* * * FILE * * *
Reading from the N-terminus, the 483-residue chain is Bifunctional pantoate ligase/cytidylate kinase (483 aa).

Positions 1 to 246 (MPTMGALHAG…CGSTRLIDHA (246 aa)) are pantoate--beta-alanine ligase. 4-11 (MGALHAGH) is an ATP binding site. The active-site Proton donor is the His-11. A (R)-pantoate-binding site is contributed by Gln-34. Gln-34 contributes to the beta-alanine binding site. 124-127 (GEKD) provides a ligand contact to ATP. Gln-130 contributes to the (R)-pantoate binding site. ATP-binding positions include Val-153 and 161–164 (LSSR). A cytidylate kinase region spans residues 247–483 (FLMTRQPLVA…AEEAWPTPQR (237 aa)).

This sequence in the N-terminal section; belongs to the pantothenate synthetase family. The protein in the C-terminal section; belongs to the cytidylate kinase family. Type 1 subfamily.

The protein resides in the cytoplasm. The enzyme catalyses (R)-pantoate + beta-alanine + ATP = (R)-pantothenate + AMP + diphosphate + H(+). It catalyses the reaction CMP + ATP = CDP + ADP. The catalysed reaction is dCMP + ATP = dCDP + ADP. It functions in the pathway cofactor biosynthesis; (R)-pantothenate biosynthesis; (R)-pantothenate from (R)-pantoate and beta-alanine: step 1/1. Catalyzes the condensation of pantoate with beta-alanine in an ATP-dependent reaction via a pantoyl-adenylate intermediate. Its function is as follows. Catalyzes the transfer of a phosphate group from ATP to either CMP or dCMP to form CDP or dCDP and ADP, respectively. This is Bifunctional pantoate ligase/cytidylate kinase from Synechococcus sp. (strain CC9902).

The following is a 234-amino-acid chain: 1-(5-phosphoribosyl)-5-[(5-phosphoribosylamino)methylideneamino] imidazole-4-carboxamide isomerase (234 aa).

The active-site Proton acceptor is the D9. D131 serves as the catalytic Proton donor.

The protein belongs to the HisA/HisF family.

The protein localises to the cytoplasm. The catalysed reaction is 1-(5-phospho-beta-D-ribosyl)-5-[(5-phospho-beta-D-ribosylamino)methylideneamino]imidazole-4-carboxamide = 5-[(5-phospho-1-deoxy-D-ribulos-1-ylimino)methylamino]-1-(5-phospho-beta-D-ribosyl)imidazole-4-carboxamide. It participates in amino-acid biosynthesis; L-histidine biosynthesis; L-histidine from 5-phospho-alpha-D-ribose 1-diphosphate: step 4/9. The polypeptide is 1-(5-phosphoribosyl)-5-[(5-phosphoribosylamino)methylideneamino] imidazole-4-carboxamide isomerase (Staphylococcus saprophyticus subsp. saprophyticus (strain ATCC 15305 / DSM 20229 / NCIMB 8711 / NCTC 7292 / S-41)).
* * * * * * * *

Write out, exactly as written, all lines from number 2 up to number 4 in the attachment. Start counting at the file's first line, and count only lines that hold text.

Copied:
Positions 1 to 246 (MPTMGALHAG…CGSTRLIDHA (246 aa)) are pantoate--beta-alanine ligase. 4-11 (MGALHAGH) is an ATP binding site. The active-site Proton donor is the His-11. A (R)-pantoate-binding site is contributed by Gln-34. Gln-34 contributes to the beta-alanine binding site. 124-127 (GEKD) provides a ligand contact to ATP. Gln-130 contributes to the (R)-pantoate binding site. ATP-binding positions include Val-153 and 161–164 (LSSR). A cytidylate kinase region spans residues 247–483 (FLMTRQPLVA…AEEAWPTPQR (237 aa)).

This sequence in the N-terminal section; belongs to the pantothenate synthetase family. The protein in the C-terminal section; belongs to the cytidylate kinase family. Type 1 subfamily.

The protein resides in the cytoplasm. The enzyme catalyses (R)-pantoate + beta-alanine + ATP = (R)-pantothenate + AMP + diphosphate + H(+). It catalyses the reaction CMP + ATP = CDP + ADP. The catalysed reaction is dCMP + ATP = dCDP + ADP. It functions in the pathway cofactor biosynthesis; (R)-pantothenate biosynthesis; (R)-pantothenate from (R)-pantoate and beta-alanine: step 1/1. Catalyzes the condensation of pantoate with beta-alanine in an ATP-dependent reaction via a pantoyl-adenylate intermediate. Its function is as follows. Catalyzes the transfer of a phosphate group from ATP to either CMP or dCMP to form CDP or dCDP and ADP, respectively. This is Bifunctional pantoate ligase/cytidylate kinase from Synechococcus sp. (strain CC9902).